Shenandoah River – Main Stem

Important Notices for this Waterbody

Notice
Bridge Closure at Shenandoah RiverUntil an estimated finish of June 2018, the Route 624 bridge over the Shenandoah River will be demolished and rebuilt. For safety reasons, the Morgans Ford access area will be closed to the public during this time. Unless you are entering the river from private property downstream of Morgans Ford, the next downstream public access location is at Berrys Ferry at the Route 17/50 bridge. We apologize for the inconvenience and thank you for your patience.

Shenandoah, Cowpasture, and James River fish kills update

The Main Stem Shenandoah River is formed when the North Fork and South Fork converge at Front Royal, Virginia. The Shenandoah flows for 57 miles until it empties into the Potomac River at Harpers Ferry, West Virginia. The section of the Shenandoah which will be discussed is the 35 miles of river that lies within the state of Virginia. The section of the Shenandoah flowing through Clarke County is designated as a state scenic river. The Main Stem Shenandoah is a sixth order stream and averages around 150 feet in width.

The Shenandoah is typically a low gradient river, but there are some class I rapids produced at riffle areas. The substrate of the river varies from bedrock and boulders to cobble and gravel. Several species of rooted aquatic vegetation are found in the shallower regions of the river. This vegetation can become quite dense during the summer months. There is one dam located on the Main Stem Shenandoah River. Warren Dam, which is located immediately downstream of Front Royal, Virginia, is operated as a hydroelectric facility by Allegheny Power. Except for four access points, owned by the Virginia Department of Game and Inland Fisheries (VDGIF), the riparian area along the entire Shenandoah River is privately owned.

Maps & Directions

Riverton to Morgan’s Ford Map
Distance: 13 miles

Put in at VDGIF ramp located off of Rt. 340 beside the bride over the North Fork in Front Royal. Takeout at VDGIF ramp at Morgan’s Ford on the right by the low-water bridge (Rt. 642). This section of the river is slow-moving and deep, producing quality catfish, bluegill, largemouth bass and carp fishing. A dam four miles downstream requires a portage. Takeout allows rough trailer access, although a canoe is recommended for this float due to the portage.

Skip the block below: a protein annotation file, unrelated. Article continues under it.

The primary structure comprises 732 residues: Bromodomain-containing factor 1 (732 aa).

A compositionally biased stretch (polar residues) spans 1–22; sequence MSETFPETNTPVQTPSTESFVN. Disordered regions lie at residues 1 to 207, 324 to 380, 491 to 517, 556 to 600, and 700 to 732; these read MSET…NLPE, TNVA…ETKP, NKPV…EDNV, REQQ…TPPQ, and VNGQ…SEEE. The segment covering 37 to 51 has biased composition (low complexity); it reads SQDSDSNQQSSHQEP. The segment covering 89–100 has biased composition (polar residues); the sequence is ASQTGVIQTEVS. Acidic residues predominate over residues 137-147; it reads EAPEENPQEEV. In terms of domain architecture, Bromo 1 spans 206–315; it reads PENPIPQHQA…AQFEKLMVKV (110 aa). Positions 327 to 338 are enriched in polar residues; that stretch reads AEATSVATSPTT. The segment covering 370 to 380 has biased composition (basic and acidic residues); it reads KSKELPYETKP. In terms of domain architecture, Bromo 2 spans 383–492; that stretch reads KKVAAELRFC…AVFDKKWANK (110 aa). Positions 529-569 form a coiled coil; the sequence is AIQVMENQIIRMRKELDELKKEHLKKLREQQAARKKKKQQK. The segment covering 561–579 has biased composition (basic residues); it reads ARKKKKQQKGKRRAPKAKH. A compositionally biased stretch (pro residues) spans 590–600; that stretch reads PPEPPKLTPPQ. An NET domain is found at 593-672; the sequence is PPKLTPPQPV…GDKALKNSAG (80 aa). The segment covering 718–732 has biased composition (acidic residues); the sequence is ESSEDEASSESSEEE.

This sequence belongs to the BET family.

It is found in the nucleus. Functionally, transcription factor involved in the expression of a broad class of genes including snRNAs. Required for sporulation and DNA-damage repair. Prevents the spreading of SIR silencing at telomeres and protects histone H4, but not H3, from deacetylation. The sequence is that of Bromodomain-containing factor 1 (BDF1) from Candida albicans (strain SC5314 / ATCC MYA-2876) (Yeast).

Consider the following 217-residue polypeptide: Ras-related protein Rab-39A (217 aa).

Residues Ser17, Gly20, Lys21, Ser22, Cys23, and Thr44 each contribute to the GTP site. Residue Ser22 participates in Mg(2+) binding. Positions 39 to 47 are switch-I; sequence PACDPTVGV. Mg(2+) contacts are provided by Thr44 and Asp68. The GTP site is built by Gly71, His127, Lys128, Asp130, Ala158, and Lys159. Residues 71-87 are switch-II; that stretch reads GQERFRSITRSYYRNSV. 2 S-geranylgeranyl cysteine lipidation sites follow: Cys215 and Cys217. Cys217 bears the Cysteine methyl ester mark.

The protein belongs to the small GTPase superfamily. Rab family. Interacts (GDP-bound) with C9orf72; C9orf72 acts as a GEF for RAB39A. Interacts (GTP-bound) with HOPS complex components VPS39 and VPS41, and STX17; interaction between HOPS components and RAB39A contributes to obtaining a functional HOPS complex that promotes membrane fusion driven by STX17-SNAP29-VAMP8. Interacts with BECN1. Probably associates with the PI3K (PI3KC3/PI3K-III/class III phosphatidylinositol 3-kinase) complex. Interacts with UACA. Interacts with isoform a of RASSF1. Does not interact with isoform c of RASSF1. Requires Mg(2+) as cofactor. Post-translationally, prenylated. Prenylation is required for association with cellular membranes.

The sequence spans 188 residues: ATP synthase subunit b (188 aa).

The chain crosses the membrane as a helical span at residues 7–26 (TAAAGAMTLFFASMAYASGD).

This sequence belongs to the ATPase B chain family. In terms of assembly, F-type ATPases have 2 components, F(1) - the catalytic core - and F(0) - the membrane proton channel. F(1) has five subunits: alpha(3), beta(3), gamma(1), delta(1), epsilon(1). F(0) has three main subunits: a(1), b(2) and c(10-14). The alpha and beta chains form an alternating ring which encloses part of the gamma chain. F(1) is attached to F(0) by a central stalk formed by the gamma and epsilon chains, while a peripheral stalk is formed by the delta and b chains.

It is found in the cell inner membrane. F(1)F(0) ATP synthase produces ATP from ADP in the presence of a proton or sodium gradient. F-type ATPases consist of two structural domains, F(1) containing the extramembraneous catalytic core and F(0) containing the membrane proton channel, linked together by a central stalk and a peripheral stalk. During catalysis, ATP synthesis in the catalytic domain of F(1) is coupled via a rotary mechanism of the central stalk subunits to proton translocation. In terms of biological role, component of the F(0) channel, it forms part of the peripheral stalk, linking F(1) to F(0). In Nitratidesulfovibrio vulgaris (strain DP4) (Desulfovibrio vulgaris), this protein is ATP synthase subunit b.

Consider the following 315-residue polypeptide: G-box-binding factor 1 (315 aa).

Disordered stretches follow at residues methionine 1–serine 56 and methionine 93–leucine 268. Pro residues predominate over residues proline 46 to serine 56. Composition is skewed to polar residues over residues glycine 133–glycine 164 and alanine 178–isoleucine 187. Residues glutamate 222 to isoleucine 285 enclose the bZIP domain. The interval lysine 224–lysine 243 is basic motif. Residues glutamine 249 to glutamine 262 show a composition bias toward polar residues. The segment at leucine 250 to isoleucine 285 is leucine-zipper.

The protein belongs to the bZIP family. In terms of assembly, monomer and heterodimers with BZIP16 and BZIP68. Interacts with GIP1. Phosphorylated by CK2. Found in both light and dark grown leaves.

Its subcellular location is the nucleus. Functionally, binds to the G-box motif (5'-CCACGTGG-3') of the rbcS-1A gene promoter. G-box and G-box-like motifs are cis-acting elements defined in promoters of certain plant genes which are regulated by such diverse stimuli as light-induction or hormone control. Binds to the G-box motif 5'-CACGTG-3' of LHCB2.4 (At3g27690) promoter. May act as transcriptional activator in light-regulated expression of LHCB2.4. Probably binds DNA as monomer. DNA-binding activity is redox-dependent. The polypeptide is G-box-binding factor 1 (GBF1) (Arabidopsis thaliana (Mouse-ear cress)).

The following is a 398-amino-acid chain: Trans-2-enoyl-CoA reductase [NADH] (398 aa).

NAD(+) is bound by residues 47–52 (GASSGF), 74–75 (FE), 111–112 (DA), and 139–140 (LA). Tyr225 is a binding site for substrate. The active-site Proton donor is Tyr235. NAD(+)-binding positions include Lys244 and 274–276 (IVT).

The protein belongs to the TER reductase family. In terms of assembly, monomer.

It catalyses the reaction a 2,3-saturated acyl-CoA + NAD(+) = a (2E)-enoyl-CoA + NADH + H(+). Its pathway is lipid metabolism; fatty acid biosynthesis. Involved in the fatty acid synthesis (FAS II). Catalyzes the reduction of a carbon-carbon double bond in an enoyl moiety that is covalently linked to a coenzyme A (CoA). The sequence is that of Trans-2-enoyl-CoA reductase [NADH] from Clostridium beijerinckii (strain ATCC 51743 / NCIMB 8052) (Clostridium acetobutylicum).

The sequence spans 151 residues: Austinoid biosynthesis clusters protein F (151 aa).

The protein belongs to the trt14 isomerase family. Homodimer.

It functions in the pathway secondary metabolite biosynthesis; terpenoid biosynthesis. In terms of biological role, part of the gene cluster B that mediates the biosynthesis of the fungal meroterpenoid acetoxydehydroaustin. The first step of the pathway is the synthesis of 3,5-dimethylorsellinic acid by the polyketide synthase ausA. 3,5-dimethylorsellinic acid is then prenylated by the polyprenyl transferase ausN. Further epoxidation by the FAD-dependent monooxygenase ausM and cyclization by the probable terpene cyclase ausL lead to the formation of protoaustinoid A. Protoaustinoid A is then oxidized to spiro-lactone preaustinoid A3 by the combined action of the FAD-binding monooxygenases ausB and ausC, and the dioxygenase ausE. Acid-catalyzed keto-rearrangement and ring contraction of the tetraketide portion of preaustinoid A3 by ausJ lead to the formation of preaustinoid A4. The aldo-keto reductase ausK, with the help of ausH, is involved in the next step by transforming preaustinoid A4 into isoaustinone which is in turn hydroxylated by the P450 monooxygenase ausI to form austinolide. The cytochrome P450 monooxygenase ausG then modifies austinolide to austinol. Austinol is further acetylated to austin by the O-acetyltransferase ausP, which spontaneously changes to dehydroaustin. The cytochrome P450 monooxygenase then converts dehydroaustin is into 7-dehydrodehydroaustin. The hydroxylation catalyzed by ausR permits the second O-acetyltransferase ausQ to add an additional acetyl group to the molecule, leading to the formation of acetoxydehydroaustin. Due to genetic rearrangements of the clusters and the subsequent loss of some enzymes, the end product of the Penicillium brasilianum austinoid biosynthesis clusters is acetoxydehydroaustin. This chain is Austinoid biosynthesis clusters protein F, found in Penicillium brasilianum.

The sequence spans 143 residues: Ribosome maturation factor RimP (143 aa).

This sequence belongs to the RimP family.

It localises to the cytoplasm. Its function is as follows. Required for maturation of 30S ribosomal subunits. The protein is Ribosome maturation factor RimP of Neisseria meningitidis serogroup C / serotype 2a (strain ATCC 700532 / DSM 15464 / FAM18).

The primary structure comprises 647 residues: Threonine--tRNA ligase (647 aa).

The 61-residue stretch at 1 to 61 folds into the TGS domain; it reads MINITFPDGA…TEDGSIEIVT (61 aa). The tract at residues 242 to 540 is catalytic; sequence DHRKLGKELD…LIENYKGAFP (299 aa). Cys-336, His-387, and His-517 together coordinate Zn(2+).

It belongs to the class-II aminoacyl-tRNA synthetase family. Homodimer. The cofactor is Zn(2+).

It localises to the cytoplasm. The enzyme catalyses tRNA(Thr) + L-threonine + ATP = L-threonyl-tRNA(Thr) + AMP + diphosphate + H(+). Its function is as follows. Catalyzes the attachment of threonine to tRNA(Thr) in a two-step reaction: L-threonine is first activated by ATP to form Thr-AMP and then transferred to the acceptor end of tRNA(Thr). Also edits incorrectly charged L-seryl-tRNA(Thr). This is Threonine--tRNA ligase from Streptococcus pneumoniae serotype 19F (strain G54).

Morgan’s Ford to Berry’s Ferry Map
Distance: 11 miles

Put in at VDGIF ramp beside the low-water bridge on Rt. 624. Canoes and limited trailer access is available at this ramp. Takeout is under the Rt. 50 bridge at the VDGIF concrete launch on the left side of the river. This is an 11-mile float with a fairly even mix of riffles, runs and pools. It offers excellent fishing for smallmouth and bluegills, as well as muskellunge. Canoeists of all experience levels should enjoy this float.

Berry’s Ferry to Lockes Map
Distance: 10 miles

Put in under the Rt. 50 bridge east of Winchester. Takeout on left at Lockes, Rt. 621. Both VDGIF sites offer concrete ramps for canoe or trailer launching. Numerous small riffles and Class I rapids combined with an abundance of aquatic vegetation offer spectacular angling opportunities. This section boasts one of several Indian fish trap remnants found on the river system.

Lockes to Castleman’s Ferry Map
Distance: 5 miles

Put in at ramp Rt. 608 in Clarke County. Take out at the Rt. 7 low-water bridge. Both VDGIF access sites offer concrete ramps for canoe or trailer launching, This section has numerous riffles and Class I rapids. Lots of rock cover adds to the smallmouth fishing. Bluegills are also plentiful in this section.

Fishing Opportunities

Smallmouth Bass

Smallmouth Bass River Fishing Forecast

Serious smallmouth anglers know the Shenandoah River is one of the top smallmouth bass rivers in the eastern United States. Densities of smallmouth are not as high in the Main Stem as they are in the North and South Forks of the shenandoah. Smallmouth bass catch rates can average up to two fish per hour. Fisheries biologists consider catch rates greater than one fish per hour to be very good. Remember, fishing success can vary depending upon environmental conditions. While densities of smallmouth bass are lower on the Main Stem Shenandoah than the North or South Forks, growth rates are better and larger fish are more common. The natural mortality rate of smallmouth bass in the Shenandoah is high and harvest by anglers is low, based on research conducted by biologists. Therefore, the smallmouth bass population is mostly controlled by environmental influences (floods/droughts). Years where there is a very successful spawn produces a strong “year-class” of bass. These strong year-classes are what makes the fishing favorable. When one or two strong year-classes of bass are reaching sizes that anglers target, fishing can be excellent. However, when weak year-classes are produced by environmental factors, fishing success can be poor. Currently, there are several strong year-classes of bass recruiting into the fishery. There should be good numbers of quality-size smallmouth bass available to anglers in 2002-2003. Anglers will find smallmouth throughout all habitats on the river. One of the most productive areas to find smallmouth on the Shenandoah are directly below riffle areas or bedrock ledges. These areas provide cover and transport food items directly to waiting smallmouths. Overall, anglers should target structure closely associated with faster currents when hunting smallmouths. Various types of artificial lures and live baits can be effective for catching smallmouth on the Shenandoah. Anglers should not limit their fishing for smallmouth to just the warmer months. Smallmouth are active throughout the year and some of the larger fish are caught during the colder months.

Largemouth Bass